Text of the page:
To suffuse the early part of the Bahá’í Fast (March 2–20) with spiritual and intellectual gifts, the Wilmette Institute has scheduled two Web Talks on two Hands of the Cause of God. Then as a late Naw-Rúz present, the Institute has rescheduled the talk on artist Mark Tobey for March 25.
MARCH 3: Mariette Leong, “Recollections of My Father, the Hand of the Cause of God Collis Featherstone.” On Saturday, March 3, 2018, at 9 p.m. Eastern Standard Time (6 p.m. PST), Mariette Leong will share “Recollections of My Father, the Hand of the Cause of God Collis Featherstone.”
Mariette, one of Mr. Featherstone’s five children, will talk about her father’s life, his growing up in South Australia, his marriage to Madge Green, and their becoming Bahá’ís in 1944, immediately becoming actively involved in the growth and development of the Australian Bahá’í community. She will also discuss her father’s rearing a large family while managing a successful engineering business for many years. His appointment by Shoghi Effendi as Hand of the Cause of God in October 1957 brought more outstanding service to the Bahá’í Faith in Australia and through his international travels to many countries. He passed away in Kathmandu, Nepal, September 29, 1990. His wish was that he end his life in dedicated service to Bahá’u’lláh “with his boots on” and not in a rocking chair.
Mariette Leong grew up in Adelaide, South Australia, and, with her older sister, attended the first South East Asian Regional Youth Conference in Malaysia in 1968, intending to travel on to India. However, both girls found and married husbands in Kuala Lumpur. In 1974 Mariette and her husband Ho-San Leong, pioneered to Papua New Guinea, where they lived for more than twenty-six years, with Mariette serving at one stage on the National Spiritual Assembly of the Bahá’ís of Papua New Guinea. She and her husband have now retired to Wollongong, two hours south of Sydney, Australia. They have five children, one a daughter adopted in Papau New Guinea, and nine grandchildren.
MARCH 10: Mariette Leong, “Recollections of the Hand of the Cause of God Clara Dunn.” On Saturday, March 10, 2018, at 9 p.m. Eastern Standard Time (6 p.m. PST), Mariette Leong will give a second Web Talk entitled “Recollections of the Hand of the Cause of God Clara Dunn.”
In her second Web Talk Mariette will trace the early life of Clara Dunn and how she met Henry Hyde Dunn (both from London) and learned about the Bahá’í Faith from him. When ‘Abdu’l-Bahá’s Tablets of the Divine Plan were presented in New York in 1919, the Dunns decided to pioneer to Australia with the blessing of ‘Abdu’l-Bahá. Arriving in Sydney, Australia, on April 10, 1920, almost penniless, they persevered in their efforts to share the Bahá’í teachings with the people of the country and succeeded in establishing the Faith in Australia. Today they are affectionately remembered as Father and Mother Dunn, the spiritual conquerors of the continent. They are the only husband and wife that Shoghi Effendi appointed Hands of the Cause of God (Mother Dunn, in February 1952; Father Dunn, posthumously in April 1952). They are buried side by side. In 2020, the 100th year anniversary of their arrival in Australia, there will be celebrations and loving remembrances of two souls who sacrificed their lives in the promotion of the Faith of Bahá’u’lláh in their pioneering home and of the rich legacy they left behind. Mariette will discuss Father and Mother Dunn and share her remembrances of Mother Dunn from the time when she (and her four siblings) were growing up in South Australia and the lasting impressions Mother Dunn has made on her life to this day.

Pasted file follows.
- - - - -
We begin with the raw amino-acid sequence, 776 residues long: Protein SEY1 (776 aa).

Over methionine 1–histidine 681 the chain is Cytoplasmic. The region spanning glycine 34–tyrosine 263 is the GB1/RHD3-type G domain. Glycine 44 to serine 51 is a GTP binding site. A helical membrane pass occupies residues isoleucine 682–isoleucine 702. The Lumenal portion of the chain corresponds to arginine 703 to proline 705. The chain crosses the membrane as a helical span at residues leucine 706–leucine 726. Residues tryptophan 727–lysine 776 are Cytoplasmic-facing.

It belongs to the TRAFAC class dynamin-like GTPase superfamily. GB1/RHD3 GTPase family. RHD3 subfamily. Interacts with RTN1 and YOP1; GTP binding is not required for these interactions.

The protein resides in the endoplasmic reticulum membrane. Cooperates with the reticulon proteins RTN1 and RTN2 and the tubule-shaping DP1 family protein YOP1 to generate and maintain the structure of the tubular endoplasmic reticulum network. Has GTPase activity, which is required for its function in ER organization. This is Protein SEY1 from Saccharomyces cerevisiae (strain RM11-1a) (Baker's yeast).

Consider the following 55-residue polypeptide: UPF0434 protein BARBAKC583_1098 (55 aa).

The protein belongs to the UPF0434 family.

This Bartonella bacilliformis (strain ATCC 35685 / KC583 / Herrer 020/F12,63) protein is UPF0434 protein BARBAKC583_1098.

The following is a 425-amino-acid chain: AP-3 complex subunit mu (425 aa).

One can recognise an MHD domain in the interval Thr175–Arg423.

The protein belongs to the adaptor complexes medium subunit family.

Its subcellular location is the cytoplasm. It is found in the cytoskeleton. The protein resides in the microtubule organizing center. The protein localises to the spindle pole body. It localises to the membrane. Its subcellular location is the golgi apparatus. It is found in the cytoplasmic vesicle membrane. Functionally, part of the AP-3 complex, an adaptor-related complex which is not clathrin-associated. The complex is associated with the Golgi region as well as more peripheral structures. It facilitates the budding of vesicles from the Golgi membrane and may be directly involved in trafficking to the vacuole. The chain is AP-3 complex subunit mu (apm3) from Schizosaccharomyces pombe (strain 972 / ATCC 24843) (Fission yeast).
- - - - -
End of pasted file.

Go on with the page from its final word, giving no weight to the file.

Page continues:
MARCH 25: Robert Weinberg, “Mark Tobey and the Evolution of ‘White Writing.’” Anyone wishing to learn more about how the arts can contribute to the growth of the Bahá’í Faith and support a New World Order will want to reserve March 25, 2018. On that date, back at the usual time at the usual time (2 p.m. EST, 7 p.m. U.K.; 8 p.m. Western European), Robert Weinberg will discuss “The Awakening of Spirit: Mark Tobey and the Evolution of ‘White Writing.’” Weinberg, who holds two degrees in the visual arts and music and in art history, notes that Tobey, who became a Bahá’í in his late twenties, received “great acclaim in the middle decades of the twentieth century” for his distinctive approach to abstract painting.” An “inveterate experimenter and a foresighted world citizen,” Tobey’s “major contribution to modern art was his so-called ‘white writing’ style that emerged after decades of experimentation and deep reflection.”
Robert will trace the “influences of Tobey’s development” to show that his “breakthrough was the result of a deep knowledge of the art of the past and diverse cultures, and his desire to convey Bahá’í spirituality through his work.” Robert feels that Tobey’s “influence on his contemporaries—ranging from Jackson Pollock to the St Ives school in Cornwall—has not yet been fully acknowledged.”
You will also want to read Rob Stockman’s review (in the February issue of the Wilmette Institute eNewsletter) of an exhibit of Mark Tobey’s paintings at the Addison Gallery of American Art in Andover, Massachusetts, USA, running through March 11, 2018.
Robert Weinberg has worked for three decades as radio journalist and producer, authored nine biographies about early British Bahá’ís, and served four years as Director of the Bahá’í International Community’s Office of Public Information in Haifa, Israel. He is currently the chair of the National Spiritual Assembly of the Bahá’ís of the United Kingdom.